Sensory Perception & Interaction Research Group

University of British Columbia

Full citation: 
Oram, L., MacLean, K. E., Kruchten, P., Kooyman, J. and Gheorghe, F. “Enhancing Medical Image Interaction By Specializing the Mouse,” in Society for Imaging Informatics in Medicine (SIMM '13). Dallas, TX, 2013, pp. 4.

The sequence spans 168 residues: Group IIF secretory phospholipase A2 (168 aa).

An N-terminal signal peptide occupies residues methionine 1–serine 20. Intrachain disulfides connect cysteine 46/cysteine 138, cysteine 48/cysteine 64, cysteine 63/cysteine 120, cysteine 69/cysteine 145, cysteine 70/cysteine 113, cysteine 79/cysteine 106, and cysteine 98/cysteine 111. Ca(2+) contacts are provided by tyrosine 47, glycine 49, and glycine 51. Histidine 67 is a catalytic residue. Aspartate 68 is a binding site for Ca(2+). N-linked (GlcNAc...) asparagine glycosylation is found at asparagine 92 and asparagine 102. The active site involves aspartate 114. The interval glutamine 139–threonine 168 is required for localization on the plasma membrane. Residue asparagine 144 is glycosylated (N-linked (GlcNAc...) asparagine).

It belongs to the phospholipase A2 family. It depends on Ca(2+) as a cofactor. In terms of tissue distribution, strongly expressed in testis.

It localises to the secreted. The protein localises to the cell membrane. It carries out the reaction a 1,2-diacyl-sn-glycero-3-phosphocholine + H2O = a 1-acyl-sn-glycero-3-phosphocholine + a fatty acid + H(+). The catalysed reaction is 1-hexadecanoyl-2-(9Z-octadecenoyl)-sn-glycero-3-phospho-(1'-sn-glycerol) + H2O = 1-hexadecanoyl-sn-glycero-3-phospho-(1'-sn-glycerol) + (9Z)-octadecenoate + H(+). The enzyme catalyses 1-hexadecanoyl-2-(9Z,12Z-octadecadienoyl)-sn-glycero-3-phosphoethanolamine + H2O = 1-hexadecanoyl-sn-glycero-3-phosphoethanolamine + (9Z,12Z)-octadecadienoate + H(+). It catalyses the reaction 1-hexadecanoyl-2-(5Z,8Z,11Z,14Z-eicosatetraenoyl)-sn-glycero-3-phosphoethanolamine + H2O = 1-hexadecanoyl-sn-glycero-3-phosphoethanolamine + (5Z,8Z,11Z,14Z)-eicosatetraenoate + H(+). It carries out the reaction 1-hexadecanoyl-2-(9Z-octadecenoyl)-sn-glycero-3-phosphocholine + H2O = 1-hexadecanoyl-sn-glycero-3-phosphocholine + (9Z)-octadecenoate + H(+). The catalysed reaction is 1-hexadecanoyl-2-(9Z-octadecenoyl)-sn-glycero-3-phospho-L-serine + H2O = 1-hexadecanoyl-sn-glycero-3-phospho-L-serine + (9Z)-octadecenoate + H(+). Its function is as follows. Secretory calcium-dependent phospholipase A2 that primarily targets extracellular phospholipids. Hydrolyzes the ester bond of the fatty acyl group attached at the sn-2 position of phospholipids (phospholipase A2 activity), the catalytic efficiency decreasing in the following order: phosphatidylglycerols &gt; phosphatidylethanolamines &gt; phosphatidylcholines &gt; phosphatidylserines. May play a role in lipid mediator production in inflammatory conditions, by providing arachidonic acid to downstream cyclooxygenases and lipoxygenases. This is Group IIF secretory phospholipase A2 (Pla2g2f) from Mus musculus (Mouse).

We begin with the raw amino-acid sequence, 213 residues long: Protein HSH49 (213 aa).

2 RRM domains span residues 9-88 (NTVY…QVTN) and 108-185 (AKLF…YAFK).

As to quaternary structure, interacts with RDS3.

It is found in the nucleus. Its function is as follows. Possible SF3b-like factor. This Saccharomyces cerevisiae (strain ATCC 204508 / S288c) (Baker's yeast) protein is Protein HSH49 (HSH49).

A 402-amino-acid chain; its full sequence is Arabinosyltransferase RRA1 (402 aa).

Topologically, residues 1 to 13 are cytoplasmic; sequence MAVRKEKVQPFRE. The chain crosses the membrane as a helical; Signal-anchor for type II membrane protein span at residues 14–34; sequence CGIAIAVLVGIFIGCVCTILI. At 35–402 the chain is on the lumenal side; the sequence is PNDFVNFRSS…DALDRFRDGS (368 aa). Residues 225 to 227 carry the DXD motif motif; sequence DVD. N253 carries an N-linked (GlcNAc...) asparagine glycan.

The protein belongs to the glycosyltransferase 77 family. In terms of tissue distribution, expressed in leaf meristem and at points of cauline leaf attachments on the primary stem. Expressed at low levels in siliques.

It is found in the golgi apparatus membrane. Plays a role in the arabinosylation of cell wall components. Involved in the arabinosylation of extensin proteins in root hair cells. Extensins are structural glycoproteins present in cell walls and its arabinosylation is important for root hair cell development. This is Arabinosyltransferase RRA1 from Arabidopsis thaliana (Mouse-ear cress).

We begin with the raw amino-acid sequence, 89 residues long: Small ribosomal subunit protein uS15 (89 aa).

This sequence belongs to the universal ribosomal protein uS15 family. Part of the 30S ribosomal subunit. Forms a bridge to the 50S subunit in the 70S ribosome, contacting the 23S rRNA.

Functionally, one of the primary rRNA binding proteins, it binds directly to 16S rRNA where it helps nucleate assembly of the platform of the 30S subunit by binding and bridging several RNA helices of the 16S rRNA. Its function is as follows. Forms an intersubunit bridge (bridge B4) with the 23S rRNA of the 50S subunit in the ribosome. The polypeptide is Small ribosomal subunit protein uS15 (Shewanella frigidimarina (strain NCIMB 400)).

With the advent of digital imaging, the number of images that radiologists must view to make a diagnosis has grown from around 100 to thousands [4]. Meanwhile, the user-input options available for diagnostic purposes have remained relatively unchanged and are likely limiting workflow efficiency [4]. Radiologists also experience a high rate of repetitive stress injuries from prolonged use of the workstation [1]. Innovations allowing images to be read more quickly without reducing accuracy or thoroughness, and improving ergonomics at the same time, would increase efficiency and save money. Errors in diagnosis are of concern to any medical system, and can be caused by fatigue and errors in perception. Fatigue occurs over the workday and was seen to cause a small drop in detection of fractures in radiographic images between early and late in the day [3]. Subjective radiologist feedback related this performance drop to increased physical discomfort, sleepiness, lack of energy, and oculomotor strain; the eyestrain effect is worse for CT images [8]. Three causes of false-negative type perception errors have been observed [4]: never fully fixating on the object, not fixating long enough to recognize the object, and fixating but not recognizing or consciously dismissing the object. Radiologists primarily use mouse and keyboard to interact with images. But are they used purely because of familiarity and lack of alternatives? The mouse was not designed for continuous use and therefore can cause repetitive stress injuries [2], as the mouse’s restricted action set requires PACS interactions to be modal and repetitive. Many consumer devices have therefore been investigated as alternative inputs [9]. For instance, a pen and tablet reduces the contouring time for a ‘region of interest’ compared to a mouse and keyboard, likely due to a reduction in contouring errors [6]. Overall, however, the mouse generally outperforms other devices in pointing performance [2]. If the mouse interaction was more intuitive, could it decrease the mental strain that is likely contributing to the aforementioned fatigue errors? In parallel, could enhanced mouse interaction improve visual search performance, thereby reducing perception errors?
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